The Urban Lab is a working collective of dedicated citizens, professionals, students, and academics who are committed to fostering a healthy and vibrant Fort Collins community through innovative design and creative solutions. Fort Collins continues to experience a rapid rate of growth and development, and has become an exceptionally desirable city with a high quality of life. With an engaged community voice providing input on the development of Fort Collins, professionals are eager to collaborate and test ideas while the City strives to efficiently and effectively implement innovative designs and processes into their planning. The Urban Lab is a ‘living laboratory’ where specific community needs are identified and the team members, the public, policy makers, professionals, researchers and students can collaborate to create, test, and implement integrated solutions.
Originated from a working group of ‘UniverCity’, an organization formed to create a platform for positive community initiatives, the Urban Lab has led several successful projects and events within Fort Collins since its inception in 2013. From community design forums and competitions, to youth tactical urbanism initiatives and public art & engagement, the Urban Lab continues to focus on innovative development and redevelopment projects.
Mason ‘UniverCity’ District
The Urban Lab initially focused its efforts on the Mason ‘UniverCity’ District, an area that continues to undergo substantial and dynamic redevelopment. This corridor is bordered by Cherry Street on the north, Prospect on the south, Remington on the east, and Meldrum on the west. The District has a multi-modal transportation function and supports a diverse mix of business, residence, retail, hospitality, and entertainment venues.
In 2016, The Urban Lab hosted the ‘Off the Rails’ Design Competition in cooperation with the Downtown Development Authority (DDA) and the City of Fort Collins. The goal of the competition was to not only challenge professional designers, students, and artists to propose improvements to the Mason Street Downtown Corridor, but to also evoke compelling and inspiring design possibilities to push the corridor towards innovative enhancements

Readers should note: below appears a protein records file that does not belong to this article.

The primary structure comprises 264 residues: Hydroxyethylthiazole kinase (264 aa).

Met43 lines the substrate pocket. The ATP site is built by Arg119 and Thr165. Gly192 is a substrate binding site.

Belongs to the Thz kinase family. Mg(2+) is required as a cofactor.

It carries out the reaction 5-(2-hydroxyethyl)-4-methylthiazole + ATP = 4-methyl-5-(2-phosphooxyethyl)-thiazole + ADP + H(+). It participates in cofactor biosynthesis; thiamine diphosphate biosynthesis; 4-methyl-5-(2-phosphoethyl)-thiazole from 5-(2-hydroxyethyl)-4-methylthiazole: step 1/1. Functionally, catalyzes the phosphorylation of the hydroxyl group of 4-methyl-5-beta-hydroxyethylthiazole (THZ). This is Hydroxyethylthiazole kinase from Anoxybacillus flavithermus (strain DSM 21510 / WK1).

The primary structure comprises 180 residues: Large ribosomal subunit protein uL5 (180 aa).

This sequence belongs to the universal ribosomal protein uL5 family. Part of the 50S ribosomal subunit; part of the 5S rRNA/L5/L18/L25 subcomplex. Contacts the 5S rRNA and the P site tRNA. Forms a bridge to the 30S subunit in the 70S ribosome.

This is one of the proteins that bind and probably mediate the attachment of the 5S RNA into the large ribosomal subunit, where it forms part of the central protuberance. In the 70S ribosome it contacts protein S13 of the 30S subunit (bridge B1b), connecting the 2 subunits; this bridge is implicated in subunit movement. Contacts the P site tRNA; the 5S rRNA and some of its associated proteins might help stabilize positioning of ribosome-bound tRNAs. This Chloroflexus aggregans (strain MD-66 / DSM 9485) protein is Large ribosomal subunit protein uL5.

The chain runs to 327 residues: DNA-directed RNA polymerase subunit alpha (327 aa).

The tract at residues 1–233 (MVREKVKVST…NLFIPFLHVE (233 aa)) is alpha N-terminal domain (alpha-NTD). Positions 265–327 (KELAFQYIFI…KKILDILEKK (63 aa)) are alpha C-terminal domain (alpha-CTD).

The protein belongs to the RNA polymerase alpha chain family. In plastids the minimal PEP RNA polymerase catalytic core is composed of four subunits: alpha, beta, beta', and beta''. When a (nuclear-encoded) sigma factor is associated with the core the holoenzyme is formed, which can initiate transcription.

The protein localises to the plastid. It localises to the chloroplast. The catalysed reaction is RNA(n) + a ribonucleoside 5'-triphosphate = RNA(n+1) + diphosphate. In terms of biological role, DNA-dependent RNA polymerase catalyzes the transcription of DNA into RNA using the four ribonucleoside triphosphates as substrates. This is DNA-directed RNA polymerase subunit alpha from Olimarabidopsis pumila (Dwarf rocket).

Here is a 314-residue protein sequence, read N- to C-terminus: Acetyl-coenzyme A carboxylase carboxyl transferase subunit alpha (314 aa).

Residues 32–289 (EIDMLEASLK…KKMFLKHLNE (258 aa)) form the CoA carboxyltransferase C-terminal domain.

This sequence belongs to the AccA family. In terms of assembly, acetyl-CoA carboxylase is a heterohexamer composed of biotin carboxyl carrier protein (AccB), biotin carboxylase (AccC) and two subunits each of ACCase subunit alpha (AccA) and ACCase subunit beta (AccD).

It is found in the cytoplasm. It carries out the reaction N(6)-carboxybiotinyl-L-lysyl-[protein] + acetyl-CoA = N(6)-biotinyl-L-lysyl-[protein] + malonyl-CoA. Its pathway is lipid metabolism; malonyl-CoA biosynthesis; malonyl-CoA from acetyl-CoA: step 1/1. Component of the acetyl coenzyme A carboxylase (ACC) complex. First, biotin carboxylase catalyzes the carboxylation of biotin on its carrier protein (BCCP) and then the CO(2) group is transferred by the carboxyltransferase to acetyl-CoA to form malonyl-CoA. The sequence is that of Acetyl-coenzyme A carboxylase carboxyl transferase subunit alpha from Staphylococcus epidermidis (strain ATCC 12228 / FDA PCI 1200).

The competition had broad support from local businesses in the Mason District, which further established the community’s investment in progressing the redevelopment efforts of the District. This competition attracted a national jury panel comprised of Fort Collins’ Mayor Wade Troxell and three other esteemed development professionals: Associate Professor of Architecture Hansy Better Barraza (Rhode Island School of Design), Professor of Landscape Architecture and Environmental Design Walter Hood (UC Berkley), and local interdisciplinary design professional and innovator Ed Goodman.
This public design competition effectively drew in business owners, fellow professionals, students, and community members alike, and the success of the Urban Lab’s efforts on this project has led to further deeper engagement in design with the community.
First Friday Events
The Urban Lab has also been successfully hosting annual public engagement during the First Friday art walk events since 2013. The most recent First Friday event was held in December of 2018 at The Exchange in Old Town, Fort Collins. The event was hosted in collaboration with the Downtown Development Authority (DDA) and CSU’s Landscape Architecture department. Currently, the DDA’s Microspaces initiative has focused efforts on underutilized and neglected “microspaces” (such as alleyways, traffic islands, and street medians).The landscape architecture students were tasked with researching and designing their own microspaces within Fort Collins. This public event provided the Landscape Architecture Department’s senior Urban Design students the opportunity to showcase their ideas and designs with the public in support of the efforts of the DDA’s Microspaces initiative. Academics, community members, professionals stopped by to observe the students work and provided viable feedback.
Urban Lab Trajectory
As the Urban Lab continues to be an ‘idea engine’ for Fort Collins, the trajectory of the work will remain focused on projects centered around place-making, youth, public art, and regenerative design. IBE Fellow Erin Cartwright’s research on other Urban and Social Labs across the U.S. and in Europe is a current initiative of our local Urban Lab. The findings have provided the Urban Lab with a platform to further connections with other urban and social labs, establishing more refined sustainable models for labs, branding opportunities, and deeper collaborative working potential. The vision of the Urban Lab remains focused on pushing boundaries within the public realm in Fort Collins to further generate a healthy, sustainable, and vibrant city.